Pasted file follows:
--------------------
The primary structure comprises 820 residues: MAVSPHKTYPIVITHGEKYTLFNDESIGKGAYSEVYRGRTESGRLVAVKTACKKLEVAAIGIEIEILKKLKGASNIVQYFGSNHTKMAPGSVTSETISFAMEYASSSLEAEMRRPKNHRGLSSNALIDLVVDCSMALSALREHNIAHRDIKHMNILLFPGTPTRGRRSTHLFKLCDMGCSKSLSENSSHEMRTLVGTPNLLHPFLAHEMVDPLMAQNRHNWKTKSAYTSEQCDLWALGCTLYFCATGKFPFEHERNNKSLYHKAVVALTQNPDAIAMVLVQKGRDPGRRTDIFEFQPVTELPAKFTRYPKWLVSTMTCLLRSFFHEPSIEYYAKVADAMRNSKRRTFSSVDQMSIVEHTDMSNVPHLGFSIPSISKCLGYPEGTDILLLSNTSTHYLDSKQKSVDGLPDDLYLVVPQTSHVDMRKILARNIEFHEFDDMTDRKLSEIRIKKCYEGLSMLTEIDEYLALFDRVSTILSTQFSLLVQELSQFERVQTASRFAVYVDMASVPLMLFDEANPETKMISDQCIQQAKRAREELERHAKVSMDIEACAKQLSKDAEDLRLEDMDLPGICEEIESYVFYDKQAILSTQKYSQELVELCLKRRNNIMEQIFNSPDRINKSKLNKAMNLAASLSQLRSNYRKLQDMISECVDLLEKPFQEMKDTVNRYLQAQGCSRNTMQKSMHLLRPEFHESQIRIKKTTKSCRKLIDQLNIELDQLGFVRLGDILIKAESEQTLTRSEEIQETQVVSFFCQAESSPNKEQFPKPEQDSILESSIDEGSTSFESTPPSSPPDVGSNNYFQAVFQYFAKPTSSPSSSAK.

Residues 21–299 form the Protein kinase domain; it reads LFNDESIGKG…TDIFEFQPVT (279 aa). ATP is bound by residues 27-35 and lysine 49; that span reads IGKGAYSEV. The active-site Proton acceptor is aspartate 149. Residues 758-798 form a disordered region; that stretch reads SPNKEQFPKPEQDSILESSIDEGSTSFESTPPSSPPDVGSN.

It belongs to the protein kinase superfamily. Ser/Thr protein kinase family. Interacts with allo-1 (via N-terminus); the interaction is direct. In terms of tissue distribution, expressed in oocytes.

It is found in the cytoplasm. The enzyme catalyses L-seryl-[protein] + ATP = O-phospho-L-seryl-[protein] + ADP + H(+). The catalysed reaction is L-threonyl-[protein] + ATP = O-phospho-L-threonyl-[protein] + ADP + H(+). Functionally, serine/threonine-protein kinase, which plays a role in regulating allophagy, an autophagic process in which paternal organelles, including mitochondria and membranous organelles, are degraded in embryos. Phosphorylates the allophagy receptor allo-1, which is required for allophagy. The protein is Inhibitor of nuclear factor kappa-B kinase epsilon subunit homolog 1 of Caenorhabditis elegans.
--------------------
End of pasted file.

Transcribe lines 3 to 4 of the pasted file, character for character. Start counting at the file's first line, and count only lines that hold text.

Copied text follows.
It belongs to the protein kinase superfamily. Ser/Thr protein kinase family. Interacts with allo-1 (via N-terminus); the interaction is direct. In terms of tissue distribution, expressed in oocytes.

It is found in the cytoplasm. The enzyme catalyses L-seryl-[protein] + ATP = O-phospho-L-seryl-[protein] + ADP + H(+). The catalysed reaction is L-threonyl-[protein] + ATP = O-phospho-L-threonyl-[protein] + ADP + H(+). Functionally, serine/threonine-protein kinase, which plays a role in regulating allophagy, an autophagic process in which paternal organelles, including mitochondria and membranous organelles, are degraded in embryos. Phosphorylates the allophagy receptor allo-1, which is required for allophagy. The protein is Inhibitor of nuclear factor kappa-B kinase epsilon subunit homolog 1 of Caenorhabditis elegans.